Bird scooters, and other kinds of easy-to-rent electric scooters can be seen popping up all over North Carolina, particularly in college towns and busy metropolises. While these may seem like a fun and casual way to get around, it is important to understand that the same laws and rules apply to using them as apply to driving any other kind of car or vehicle. That is because electric scooters constitute vehicles under North Carolina law thanks to a 2005 case called State v. Crow.
Say No to Electric Scooters for Bar-Hopping
While it has become a bit of a popular trend to use electric scooters to hop from bar to bar, doing so can have serious repercussions. You can be charged for DWI on an electric scooter the same way that you can be charged with a DWI for operating a car. In other words, if it would be illegal to drive a car, it is also illegal to drive a scooter. There is not a lesser threshold or more relaxed restrictions just because it is a scooter. Driving an electric scooter with an open container or any kind of alcohol on your person can also be grounds for a DWI charge, just as it would be if you were driving in a car.
DWI For Riding an Electric Scooter
Just like operating a vehicle, you can be charged with DWI for riding an electric scooter if you are under the influence of an impairing substance, have a BAC over .08, and/or test positive for any amount of a Schedule 1 substance. You will notice that having a BAC over .08 is only one grounds for being charged with DWI. If you are driving recklessly and give police reason to believe that your driving is impaired due to a substance, this can be sufficient grounds to charge you with DWI even if your breathalyzer test results reflect that your BAC was under .08. Many people do not realize this until it is too late and take risks that they may not have taken otherwise.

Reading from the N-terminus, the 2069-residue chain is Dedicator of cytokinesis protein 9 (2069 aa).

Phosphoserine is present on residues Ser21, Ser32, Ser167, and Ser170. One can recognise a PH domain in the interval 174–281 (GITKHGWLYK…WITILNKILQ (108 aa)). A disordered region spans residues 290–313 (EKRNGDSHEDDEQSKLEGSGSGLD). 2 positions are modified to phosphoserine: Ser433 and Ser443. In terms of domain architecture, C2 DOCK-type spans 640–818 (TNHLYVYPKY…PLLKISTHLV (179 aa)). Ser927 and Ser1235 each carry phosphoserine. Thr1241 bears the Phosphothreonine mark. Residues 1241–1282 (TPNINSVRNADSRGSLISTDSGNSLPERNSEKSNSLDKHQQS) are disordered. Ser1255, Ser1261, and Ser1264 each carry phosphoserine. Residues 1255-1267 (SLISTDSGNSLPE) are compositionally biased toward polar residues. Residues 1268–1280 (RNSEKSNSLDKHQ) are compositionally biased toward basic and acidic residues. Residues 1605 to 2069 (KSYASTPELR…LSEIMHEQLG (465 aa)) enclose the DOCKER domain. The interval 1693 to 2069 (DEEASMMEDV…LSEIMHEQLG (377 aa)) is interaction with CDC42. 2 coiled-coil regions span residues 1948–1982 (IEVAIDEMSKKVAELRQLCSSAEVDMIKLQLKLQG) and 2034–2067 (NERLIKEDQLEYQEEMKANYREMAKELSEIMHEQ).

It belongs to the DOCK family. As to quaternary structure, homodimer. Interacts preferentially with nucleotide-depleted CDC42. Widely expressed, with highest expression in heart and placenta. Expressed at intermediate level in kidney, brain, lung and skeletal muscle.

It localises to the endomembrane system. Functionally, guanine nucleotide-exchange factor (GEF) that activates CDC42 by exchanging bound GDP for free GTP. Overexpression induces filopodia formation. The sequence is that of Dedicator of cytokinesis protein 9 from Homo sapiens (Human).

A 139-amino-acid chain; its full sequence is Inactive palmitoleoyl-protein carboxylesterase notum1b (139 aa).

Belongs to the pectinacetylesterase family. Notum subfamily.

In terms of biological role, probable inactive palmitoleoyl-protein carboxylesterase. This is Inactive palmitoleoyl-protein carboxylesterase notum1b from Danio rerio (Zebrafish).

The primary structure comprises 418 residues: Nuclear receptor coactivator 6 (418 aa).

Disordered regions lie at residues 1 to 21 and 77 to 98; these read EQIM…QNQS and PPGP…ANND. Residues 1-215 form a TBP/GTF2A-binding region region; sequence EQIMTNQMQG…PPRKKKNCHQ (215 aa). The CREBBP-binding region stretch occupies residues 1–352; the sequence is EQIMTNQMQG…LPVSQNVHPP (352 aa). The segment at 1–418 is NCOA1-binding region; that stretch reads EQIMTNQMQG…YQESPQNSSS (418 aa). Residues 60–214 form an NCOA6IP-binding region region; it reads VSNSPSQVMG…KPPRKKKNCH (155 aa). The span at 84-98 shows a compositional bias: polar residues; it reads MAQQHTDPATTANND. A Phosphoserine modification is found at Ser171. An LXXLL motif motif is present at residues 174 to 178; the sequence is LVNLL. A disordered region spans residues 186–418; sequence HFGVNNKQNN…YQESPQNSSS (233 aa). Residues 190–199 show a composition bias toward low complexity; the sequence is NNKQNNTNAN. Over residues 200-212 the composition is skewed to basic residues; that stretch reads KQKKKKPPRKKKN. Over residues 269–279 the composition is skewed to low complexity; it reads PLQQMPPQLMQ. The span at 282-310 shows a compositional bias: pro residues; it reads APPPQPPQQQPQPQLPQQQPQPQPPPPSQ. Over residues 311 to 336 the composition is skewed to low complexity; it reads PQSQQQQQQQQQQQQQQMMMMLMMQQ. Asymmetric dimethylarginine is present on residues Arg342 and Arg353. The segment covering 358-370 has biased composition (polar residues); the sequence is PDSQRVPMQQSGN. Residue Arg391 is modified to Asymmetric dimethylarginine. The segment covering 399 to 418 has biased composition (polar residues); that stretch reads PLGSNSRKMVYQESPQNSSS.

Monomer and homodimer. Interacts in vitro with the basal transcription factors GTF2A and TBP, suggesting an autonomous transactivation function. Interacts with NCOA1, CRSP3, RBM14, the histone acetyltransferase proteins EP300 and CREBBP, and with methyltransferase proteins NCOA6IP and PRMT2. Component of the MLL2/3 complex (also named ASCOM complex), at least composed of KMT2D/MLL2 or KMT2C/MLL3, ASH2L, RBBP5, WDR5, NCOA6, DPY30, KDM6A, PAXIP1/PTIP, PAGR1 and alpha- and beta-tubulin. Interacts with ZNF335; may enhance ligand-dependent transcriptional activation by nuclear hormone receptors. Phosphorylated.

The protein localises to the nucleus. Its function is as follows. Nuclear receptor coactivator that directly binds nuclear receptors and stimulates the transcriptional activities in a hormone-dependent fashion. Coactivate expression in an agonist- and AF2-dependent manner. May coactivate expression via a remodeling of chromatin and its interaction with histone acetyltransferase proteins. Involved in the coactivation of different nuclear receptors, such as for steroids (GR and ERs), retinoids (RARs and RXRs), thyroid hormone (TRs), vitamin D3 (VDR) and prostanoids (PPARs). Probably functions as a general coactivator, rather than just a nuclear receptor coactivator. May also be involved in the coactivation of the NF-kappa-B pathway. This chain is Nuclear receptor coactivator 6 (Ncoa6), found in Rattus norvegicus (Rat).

How a Lawyer Can Help
If you are facing charges for DWI on an electric scooter, the penalties and potential consequences are the same and just as serious as they would be if you were charged with DWI while driving a car. Depending on the circumstances and your previous criminal record (especially any other instances of drunk driving or DWI) you may face fines, jail time, probation, or other penalties. The sooner you retain a lawyer, the sooner they can begin to look for the best course of action to take in your case. This may mean fighting the charges, moving to have them dismissed, attempting to negotiate a plea bargain to a lesser offense, or working toward a non-guilty finding.
Schedule a Consultation with Coastal South Law
DWI charges in North Carolina should be taken seriously, even if they occurred on an electric scooter. It is important to talk to a lawyer as soon as possible so that they can review your case and give you a sense of your options. Schedule a consultation with the experienced North Carolina criminal defense lawyers at Coastal South Law today.